Syrian children cultivate some happiness at a communal shelter

Children plant seeds to transform a child-friendly space

By Basma Ourfali
A boy holds a plant, Syria
UNICEF Syrian Arab Republic/2016/Ourfali
02 February 2016

Across the Syrian Arab Republic, children are living in an environment marked by violence, deprivation and exploitation. See how one group of children are turning a safe space in their shelter in Aleppo into a place in which hope buds.

ALEPPO, Syrian Arab Republic, 2 February 2016 – “I felt proud of myself when the first buds sprouted. It was the most beautiful day ever,” says Ahmed.

The 10-year-old boy lives with his family in a dormitory that has been converted to a communal shelter for people who have fled conflict. Entire families of four to ten are staying in rooms designed for two university students.

It is in a safe enclave in this space that Ahmed and the other children have developed a new hobby – horticulture.

Fraught with danger

Across the country, children are living in an environment marked by violence, deprivation and exploitation. Simply going to school can be fraught with danger, or impossible. One in every four schools has been destroyed, damaged or occupied. 

As conflict drives more families towards poverty, children are increasingly forced to leave school and take up jobs, often in poor conditions and for low wages. Displacement is also forcing children to leave school, disrupting their education. All told, more than 2 million children are out of school.

An estimated 2.8 million children have been displaced inside the country, many of them multiple times.

The day-to-day struggle means children are carrying out such daily tasks as fetching water, because water infrastructure has been damaged. Such simple tasks can have grave results; children have been killed by explosives as they fetched water for their families.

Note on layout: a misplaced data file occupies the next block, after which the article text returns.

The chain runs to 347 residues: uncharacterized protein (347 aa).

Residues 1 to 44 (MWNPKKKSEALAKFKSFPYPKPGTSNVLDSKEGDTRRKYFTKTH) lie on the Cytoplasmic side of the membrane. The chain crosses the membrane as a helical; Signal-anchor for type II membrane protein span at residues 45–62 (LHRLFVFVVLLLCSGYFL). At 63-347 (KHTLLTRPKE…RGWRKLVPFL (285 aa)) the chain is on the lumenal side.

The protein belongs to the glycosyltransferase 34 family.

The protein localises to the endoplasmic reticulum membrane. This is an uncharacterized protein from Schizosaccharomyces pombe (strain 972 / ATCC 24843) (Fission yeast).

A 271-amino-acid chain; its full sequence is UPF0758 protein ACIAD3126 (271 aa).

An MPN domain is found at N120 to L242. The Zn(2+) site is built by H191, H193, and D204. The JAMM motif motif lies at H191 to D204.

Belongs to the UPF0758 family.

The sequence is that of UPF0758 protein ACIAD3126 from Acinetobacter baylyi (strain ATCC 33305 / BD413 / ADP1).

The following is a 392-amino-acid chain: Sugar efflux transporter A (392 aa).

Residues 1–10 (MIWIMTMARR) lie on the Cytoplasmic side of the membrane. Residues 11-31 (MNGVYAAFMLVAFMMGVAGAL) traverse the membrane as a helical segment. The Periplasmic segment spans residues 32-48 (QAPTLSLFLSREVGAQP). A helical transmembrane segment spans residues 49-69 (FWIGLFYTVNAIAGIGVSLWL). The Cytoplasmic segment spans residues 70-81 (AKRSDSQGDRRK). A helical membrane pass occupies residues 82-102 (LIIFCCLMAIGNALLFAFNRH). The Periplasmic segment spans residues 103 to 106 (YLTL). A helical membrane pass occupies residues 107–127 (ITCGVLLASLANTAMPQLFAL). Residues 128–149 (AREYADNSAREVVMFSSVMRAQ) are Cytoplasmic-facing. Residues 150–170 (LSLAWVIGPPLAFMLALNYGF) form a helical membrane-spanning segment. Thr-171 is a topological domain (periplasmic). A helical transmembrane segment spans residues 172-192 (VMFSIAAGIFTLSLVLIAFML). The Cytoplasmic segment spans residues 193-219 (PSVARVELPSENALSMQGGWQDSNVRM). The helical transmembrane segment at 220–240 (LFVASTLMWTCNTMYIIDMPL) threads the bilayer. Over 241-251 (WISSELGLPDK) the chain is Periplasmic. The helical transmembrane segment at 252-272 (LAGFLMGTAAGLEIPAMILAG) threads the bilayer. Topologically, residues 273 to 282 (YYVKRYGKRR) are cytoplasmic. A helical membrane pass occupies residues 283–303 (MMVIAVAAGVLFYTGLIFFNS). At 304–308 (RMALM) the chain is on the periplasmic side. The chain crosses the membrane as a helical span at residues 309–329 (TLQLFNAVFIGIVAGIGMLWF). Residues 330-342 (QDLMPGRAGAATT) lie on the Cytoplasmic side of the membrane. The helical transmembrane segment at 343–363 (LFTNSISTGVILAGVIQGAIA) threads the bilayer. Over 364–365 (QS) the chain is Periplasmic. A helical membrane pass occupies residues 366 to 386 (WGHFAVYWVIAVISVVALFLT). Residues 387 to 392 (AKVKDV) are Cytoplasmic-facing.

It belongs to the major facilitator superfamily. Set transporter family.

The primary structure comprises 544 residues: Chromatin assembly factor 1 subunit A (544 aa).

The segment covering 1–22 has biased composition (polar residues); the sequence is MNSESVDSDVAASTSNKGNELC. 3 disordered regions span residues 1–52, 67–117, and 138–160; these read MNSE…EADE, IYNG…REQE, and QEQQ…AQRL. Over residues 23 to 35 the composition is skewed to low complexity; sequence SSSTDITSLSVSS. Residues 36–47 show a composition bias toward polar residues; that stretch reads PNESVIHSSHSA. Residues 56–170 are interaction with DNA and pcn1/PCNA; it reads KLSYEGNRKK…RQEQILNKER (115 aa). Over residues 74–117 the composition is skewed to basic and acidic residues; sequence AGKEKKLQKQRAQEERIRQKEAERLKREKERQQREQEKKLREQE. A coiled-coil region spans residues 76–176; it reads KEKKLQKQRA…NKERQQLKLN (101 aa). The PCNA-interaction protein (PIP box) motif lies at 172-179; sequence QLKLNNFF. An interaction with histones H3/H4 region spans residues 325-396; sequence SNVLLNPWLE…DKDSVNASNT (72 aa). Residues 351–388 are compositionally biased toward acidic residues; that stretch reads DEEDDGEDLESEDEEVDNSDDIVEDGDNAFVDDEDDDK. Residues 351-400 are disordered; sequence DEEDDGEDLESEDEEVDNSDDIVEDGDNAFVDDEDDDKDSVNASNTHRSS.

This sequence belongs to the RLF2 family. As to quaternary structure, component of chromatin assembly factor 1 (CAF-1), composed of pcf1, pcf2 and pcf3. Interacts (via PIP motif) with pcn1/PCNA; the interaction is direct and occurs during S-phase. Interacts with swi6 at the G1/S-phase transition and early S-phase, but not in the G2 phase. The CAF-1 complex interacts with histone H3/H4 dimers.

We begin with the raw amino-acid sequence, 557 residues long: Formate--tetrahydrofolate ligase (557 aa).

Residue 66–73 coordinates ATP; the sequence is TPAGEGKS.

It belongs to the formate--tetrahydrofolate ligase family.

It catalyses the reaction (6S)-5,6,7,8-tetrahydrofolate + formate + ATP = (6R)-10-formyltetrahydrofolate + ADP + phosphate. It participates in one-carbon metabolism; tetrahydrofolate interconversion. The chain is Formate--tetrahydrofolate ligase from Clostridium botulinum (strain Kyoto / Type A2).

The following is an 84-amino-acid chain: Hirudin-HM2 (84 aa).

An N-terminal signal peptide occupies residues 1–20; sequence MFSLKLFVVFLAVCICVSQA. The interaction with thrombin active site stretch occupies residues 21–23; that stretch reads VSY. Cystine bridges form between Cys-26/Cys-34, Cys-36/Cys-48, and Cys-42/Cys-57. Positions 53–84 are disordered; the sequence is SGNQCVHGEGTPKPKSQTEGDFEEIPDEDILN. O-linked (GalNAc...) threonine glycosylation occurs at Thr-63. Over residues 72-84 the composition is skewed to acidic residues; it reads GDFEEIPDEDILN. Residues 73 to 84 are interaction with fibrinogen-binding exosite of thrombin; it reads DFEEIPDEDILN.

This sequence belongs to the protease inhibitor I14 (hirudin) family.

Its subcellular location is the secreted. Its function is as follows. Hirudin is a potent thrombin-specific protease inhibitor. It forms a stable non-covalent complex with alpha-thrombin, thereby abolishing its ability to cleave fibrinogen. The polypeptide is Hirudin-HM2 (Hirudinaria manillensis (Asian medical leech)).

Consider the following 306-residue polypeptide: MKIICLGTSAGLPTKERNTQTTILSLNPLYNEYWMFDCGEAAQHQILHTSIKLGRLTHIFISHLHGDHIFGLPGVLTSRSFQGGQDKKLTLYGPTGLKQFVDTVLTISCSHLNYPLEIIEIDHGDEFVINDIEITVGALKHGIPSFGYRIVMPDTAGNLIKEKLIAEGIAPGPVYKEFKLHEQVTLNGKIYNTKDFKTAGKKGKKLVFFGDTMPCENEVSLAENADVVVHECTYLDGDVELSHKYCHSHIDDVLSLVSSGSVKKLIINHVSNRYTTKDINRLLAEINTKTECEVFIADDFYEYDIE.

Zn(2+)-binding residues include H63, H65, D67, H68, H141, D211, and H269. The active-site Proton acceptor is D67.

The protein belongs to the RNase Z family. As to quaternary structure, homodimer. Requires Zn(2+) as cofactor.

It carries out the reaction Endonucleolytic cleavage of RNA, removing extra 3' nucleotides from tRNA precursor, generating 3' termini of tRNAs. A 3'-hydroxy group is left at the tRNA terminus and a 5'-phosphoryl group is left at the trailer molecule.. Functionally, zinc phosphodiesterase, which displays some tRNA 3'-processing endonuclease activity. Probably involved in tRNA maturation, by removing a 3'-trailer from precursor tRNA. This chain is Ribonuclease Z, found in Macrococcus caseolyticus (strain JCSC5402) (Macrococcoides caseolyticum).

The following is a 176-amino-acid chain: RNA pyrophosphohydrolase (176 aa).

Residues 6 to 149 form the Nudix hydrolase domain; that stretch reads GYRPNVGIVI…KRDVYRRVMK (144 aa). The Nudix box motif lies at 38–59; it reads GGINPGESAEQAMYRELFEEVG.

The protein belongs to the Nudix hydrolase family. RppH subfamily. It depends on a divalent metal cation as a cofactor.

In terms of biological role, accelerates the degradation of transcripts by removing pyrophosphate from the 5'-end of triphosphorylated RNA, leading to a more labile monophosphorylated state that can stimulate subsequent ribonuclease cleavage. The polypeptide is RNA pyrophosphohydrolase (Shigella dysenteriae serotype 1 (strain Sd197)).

A space to be safe

Ahmed and his friends attend a child-friendly space supported by UNICEF, within the university camp. Here in this safe environment, children can gather, learn and play away from the conflict surrounding them. In places of active conflict, UNICEF’s mobile teams visit communities to provide daily services.

UNICEF Syrian Arab Republic/2016/Ourfali

The children initially started their experiment to block the view of a garbage heap. Now, they eagerly tend their garden, a respite from the day’s challenges.

At Ahmed’s child-friendly space, the play area overlooks a garbage pile. And so, he and the other children decided to take action. “We wanted to change the view of our centre,” he explains. They came up with the idea of planting trees.

Everyone was excited. Community volunteers like Mohammed suggested recycling old cans, for pots, inviting the children to bring empty cans of beans. Canned beans are one of the most common food items distributed to people displaced in Aleppo.

It took almost no time to line up over 300 cans. Each child decorated a pot. The volunteers provided them with fast-growing lentil and bean seeds.

Over the next days and weeks, and as first shoots and then tendrils grew, so did the children’s enthusiasm. “It was heart-warming to watch their patience, optimism and self-esteem grow as their planting yielded good results,” says Mohammed.

A sense of hope, and a hope for peace

When the first plants started to bloom, the children were thrilled. “The first thing Ahmed does every morning is check on his plants,” reports his mother.

“Gardening helped children grow a sense of responsibility towards their baby plants, and, most importantly, a sense of hope,” adds Bayan, a volunteer.

The challenges are still there, but every morning the children are finding their own way to stand firm against them. “I know that one day I will wake up to see my plant grown into a big tree, as big as my hope for peace,” says Ahmed.

In 2015, nearly 440,000 children attended 186 UNICEF-supported child-friendly spaces and mobile services across the country.